Time to go back to the office … here’s why
The Great Resignation or mass exodus of employees after COVID-induced reassessment of their jobs is already an issue impacting human resource management – and now there is another: employers have drawn a line in the sand and given remote workers an ultimatum: come back to the office or face the consequences! But this needn’t be a carrot or stick situation; actually, it can be turned into a way to strengthen human capital.
Yes, COVID-19 has made sure that our work habits have changed, and absolutely, employers and employees have had to adapt. Many industries have struggled – and continue to struggle – with facilitating remote work. One of the major drawbacks to remote work has been the psychological impact of working in isolation.
We have found that working remotely and away from each other has shifted the focus of some colleagues and added pressure to what are normally cordial and productive relationships.
Working alone for prolonged periods of time means that the employee becomes used to their way of doing things, their routine, which makes them less amicable to input and differences of opinion.
But the ‘great return’ scenario doesn’t have to regress into some kind of weird push-and-pull situation or battle of interests.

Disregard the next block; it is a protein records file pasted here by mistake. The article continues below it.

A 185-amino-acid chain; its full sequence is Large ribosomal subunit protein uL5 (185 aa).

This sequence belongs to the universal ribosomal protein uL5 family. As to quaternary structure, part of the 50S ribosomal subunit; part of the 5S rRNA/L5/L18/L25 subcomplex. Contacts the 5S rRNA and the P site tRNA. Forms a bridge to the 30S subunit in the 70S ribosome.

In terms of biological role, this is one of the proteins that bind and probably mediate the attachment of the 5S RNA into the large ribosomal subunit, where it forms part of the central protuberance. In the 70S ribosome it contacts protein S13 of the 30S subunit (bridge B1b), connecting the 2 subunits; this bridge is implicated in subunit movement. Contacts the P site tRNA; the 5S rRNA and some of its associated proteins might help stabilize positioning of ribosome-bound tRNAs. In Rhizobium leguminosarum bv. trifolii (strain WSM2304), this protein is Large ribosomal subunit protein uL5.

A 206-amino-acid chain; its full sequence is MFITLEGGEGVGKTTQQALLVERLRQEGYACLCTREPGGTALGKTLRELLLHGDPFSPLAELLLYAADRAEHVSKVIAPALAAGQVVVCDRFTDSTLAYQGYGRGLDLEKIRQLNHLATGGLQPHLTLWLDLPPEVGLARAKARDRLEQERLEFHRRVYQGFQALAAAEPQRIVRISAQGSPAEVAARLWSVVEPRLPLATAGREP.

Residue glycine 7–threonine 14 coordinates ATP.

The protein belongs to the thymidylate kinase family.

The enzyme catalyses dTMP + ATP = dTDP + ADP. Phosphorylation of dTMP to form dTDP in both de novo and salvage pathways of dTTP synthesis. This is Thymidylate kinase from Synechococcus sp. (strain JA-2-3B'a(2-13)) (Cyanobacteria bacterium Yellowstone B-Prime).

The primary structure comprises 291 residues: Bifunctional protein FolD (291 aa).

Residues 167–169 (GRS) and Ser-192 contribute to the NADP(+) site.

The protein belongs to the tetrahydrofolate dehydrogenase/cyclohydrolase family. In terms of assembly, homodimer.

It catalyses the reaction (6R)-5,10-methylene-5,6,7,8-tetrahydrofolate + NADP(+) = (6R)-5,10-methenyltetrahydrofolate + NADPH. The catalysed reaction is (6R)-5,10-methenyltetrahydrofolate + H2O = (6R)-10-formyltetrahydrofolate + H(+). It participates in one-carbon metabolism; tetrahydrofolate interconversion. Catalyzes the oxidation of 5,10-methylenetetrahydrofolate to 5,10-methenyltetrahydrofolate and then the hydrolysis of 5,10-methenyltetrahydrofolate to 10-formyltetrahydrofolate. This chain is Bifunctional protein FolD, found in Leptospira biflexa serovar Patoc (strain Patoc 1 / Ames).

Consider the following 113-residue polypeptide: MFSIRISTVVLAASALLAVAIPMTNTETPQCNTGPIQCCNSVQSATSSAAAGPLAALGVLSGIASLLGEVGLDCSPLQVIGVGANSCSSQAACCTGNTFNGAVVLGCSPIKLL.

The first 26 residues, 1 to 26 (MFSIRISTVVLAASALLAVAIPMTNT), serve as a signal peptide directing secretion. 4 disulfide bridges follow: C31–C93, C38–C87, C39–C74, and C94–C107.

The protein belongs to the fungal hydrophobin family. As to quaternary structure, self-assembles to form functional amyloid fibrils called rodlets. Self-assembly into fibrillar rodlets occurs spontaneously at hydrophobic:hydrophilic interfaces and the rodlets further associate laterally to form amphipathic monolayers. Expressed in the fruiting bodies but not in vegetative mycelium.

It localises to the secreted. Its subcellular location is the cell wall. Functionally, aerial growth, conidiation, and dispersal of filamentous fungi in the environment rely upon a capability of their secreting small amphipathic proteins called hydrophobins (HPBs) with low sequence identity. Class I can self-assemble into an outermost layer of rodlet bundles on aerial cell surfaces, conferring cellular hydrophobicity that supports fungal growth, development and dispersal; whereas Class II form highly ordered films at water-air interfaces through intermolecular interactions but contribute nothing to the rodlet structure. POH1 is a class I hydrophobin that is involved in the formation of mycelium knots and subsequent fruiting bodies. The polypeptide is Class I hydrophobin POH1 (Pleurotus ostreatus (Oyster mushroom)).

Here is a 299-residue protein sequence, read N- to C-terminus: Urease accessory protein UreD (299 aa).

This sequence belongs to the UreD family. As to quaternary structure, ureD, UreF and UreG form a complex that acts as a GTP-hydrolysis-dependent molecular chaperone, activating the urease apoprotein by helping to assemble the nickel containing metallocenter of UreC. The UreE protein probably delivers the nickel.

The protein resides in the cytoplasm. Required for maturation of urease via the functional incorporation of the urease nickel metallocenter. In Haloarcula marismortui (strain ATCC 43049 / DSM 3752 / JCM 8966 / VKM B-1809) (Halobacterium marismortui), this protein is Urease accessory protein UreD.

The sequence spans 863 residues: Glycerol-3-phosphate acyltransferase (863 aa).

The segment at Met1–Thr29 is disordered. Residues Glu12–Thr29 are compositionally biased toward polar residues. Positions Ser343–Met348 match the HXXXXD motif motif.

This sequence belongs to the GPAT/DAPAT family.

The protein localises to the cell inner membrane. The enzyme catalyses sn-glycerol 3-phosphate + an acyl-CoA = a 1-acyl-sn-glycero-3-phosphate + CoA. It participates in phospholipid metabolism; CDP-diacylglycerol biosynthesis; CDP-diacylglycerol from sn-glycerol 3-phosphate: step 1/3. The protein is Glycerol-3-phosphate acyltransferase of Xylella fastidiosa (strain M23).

Research shows that central to the argument for a return to the office is employee wellbeing and achieving a sense of ‘normality’ that has been lacking since the outbreak of the pandemic.
UK office design company Morgan Lovell answers the question, ‘Why your people still need the office’, with insight on its website highlighting addressing a sense of isolation as a result of working from home, that people are naturally happier in groups, and that being at the office naturally aligns peoples’ focus, targets and concentration.
Forbes online acknowledges resistance by employees to return to work on site, but also raises the ‘X-factor” which, although abstract, is really the dynamism involved in camaraderie and team spirit that every business needs.
Leadershipfreak.blog adds to the list of solid reasons to go back to the office and mentions collaboration, creativity, productivity, culture building, mentoring, reduction of tech fatigue, and career opportunities.
We can relate to this list and have long advocated that for businesses to be able to function with as much ‘normality’ to their human resources as possible, they need to focus on being teamwork-centric and prepare for greater levels of productivity.
We also know that having employees back in the office minimises miscommunication, minimises internal meetings and saves time, and there is less loneliness, which means a happier workforce.
However, the counter-argument, as detailed by online human resource and recruitment agencies like Flexjobs.com certainly carries weight. Cost savings and less commute stress are major considerations, as are a healthier work-life balance, customisable work environment and improved productivity and performance.
Ultimately, there can be no right or wrong answer to this situation, nor is there a ‘silver bullet’ – so much depends on the size of a company, its core focus/ business, its human resource dynamics and setup, capital and so on.
As always, CRS Technologies is ready to help.